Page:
Phenylhydrazine is a colorless to pale yellow liquid or solid with a weak aromatic odor. It is soluble in water (values ranging from 145 to 837 g/litre at 24 °C have been reported) and is miscible with alcohol, ether, chloroform, benzene, and acetone. The conversion factor for phenylhydrazine is 1 ppm = 4.5 mg/m3 (at 20 °C, 101 kPa).
Yellow monoclinic crystals with a faint, aromatic odor. Turns red-brown on exposure to air.
Phenylhydrazine, as hydrochloride solution plus sodium acetate, reacts with polyhydroxy aldehydes or ketones yielding osazones or diphenylhydrazones, yellow solids, of definite melting point and utilized in identification of sugars, e.g., phenyl-d-glucosazone, CH2OH (CHOH)3C: (NNHC6H5)CH:(NNHC6H5) plus aniline C6H5NH2 plus NH3.
Phenylhydrazine is used in the manufactureof dyes and pharmaceuticals; as a stabilizerfor explosive; as a reagent for aldehydes,ketones, and sugars in chemical analysis; andin organic synthesis.
An aryl hydrazine used in the preparation of various dyes and pharmaceutical compounds. It is used in the investigation of oligosaccharides as well as the structure of photosystem II.
ChEBI: A phenylhydrazine that is the monophenyl derivative of hydrazine.
Synthesis, p. 738, 1975 DOI: 10.1055/s-1975-23917
Pale yellow crystals. Melting point 66°F. Becomes an oily liquid. Toxic by ingestion, inhalation and skin absorption. Flash point 192°F. Autoignition temperature 345°F. Soluble in alcohol.
Air & Water Reactions
When exposed to air becomes red-brown. Slightly denser than water and slightly soluble in water.
Phenylhydrazine may ignite spontaneously when in contact with oxidants such as hydrogen peroxide or nitric acid, oxides of iron or copper, or manganese, lead, copper or their alloys. Will not polymerize [USCG, 1999].
Phenylhydrazine is a moderate to highlytoxic compound and a carcinogen. Acutetoxic symptoms include hematuria, changesin liver and kidney, vomiting, convulsions,and respiratory arrest. Additional symptomsare lowering of body temperature and fallin blood pressure. Chronic exposure to thiscompound caused hemolytic anemia andsignificant body weight loss in rats. Anoral administration of 175 mg/kg was lethalto mice. An oral LD50 value in rat is188 mg/kg
Phenylhydrazine caused adverse repro ductive effect when dosed intraperitoneallyin pregnant mice. It caused jaundice, anemia,and behavioral deficit in offspring
Oral or subcutaneous administration ofphenylhydrazine or its hydrochloride produced lung and liver tumors in experimental animals. ACGIH lists this compoundas a suspected human carcinogen. The evidence of carcinogenicity of this compoundin human is inadequate.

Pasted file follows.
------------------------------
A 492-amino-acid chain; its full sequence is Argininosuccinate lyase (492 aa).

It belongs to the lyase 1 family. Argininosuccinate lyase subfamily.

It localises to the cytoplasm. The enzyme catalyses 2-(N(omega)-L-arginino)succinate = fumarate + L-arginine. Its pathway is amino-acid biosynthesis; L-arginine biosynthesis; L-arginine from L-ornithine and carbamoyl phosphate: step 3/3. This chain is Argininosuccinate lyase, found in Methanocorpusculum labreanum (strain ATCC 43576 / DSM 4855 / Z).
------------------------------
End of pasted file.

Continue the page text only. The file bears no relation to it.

Combustible liquid; flash point (closed cup) 89°C (192°F). It reacts with lead dioxide and strong oxidizing compounds vigorous to violently.
Confirmed carcinogen with experimental carcinogenic data. Poison by ingestion, subcutaneous, and intravenous routes experimental reproductive effects Mutation data reported. Ingestion or subcutaneous injection can cause hemolysis of red blood cells. Other effects are damage to the spleen, liver, kidneys, and bone marrow. The most common effect of occupational exposure is the development of dermatitis, which, in sensitized persons, may be quite severe. Systemic effects include anemia and general weakness, gastrointestinal dsturbances, and injury to the kidneys. Flammable when exposed to heat, flame, or oxidizers. To fight fire, use alcohol foam. Violent reaction with 2phenylamino-3-phenyloxazirane. Reacts with perchloryl fluoride to form an explosive product. Vigorous reaction with lead(Ⅳ) oxide. Used as a chemical reagent, in organic synthesis, and in the manufacture of dyes and drugs. Dangerous; when heated to decomposition it emits highly toxic fumes of NOx; can react with oxidizing materials
Phenylhydrazine is a widely used reagent in conjunction with sugars, aldehydes, and ketones. In addition, to its use in the synthesis of dyes; pharmaceuticals, such as antipyrin; cryogenin, and pyramidone; and other organic chemicals. The hydrochloride salt is used in the treatment of polycythemia vera.
Mice given 1mg phenylhydrazine orally each day, 7 days/week for 42 weeks had an increased incidence of total lung tumors. The incidence of malignant tumors also increased. In another study, mice administered 0.01% of the hydrochloride salt in drinking water (average of 0.63–0.81 mg/day) over their lifetimes had an increased incidence of blood vessel tumors. In contrast, mice given phenylhydrazine orally 5 days/week for 40 weeks at doses of 0.5 mg during the first 5 weeks and 0.25 mg thereafter failed to develop tumors.Higher doses could not be tested because of the marked anemia encountered. No leukemias occurred in mice treated with phenylhydrazine, and pulmonary tumors were infrequent . Oral administration or intraperitoneal injection (eight doses, each of 2.9 mg) of phenylhydrazine hydrochloride in mice failed to increase either pulmonary tumors or leukemia. The carcinogenic activity of hydrazine itself has been closely linked to its toxicity, that is, its irritant effect. The mechanism of action, it is postulated, is indirect alkylation of DNA, which is also closely connected to the toxic end point.
UN2572 Phenylhydrazine, Hazard Class: 6.1; Labels: 6.1-Poisonous materials.
Purify phenylhydrazine by chromatography, then crystallise it from pet ether (b 60-80o)/*benzene. Store it in the dark under N2 as it turns yellow, then red, on exposure to air. It is best stored as the hydrochloride salt; see below. [Coleman Org Synth Coll Vol I 442 1941, Shaw & Stratton J Chem Soc 5004 1962, Beilstein 15 IV 50.]
Phenylhydrazine is very reactive with carbonyl compounds, strong oxidizers; strong bases; alkali metals; ammonia, lead dioxide (violent). Attacks copper salts, nickel, and chromates.
Controlled incineration whereby oxides of nitrogen are removed from the effluent gas by scrubber, catalytic or thermal device.
Phenylhydrazine Preparation Products And Raw materials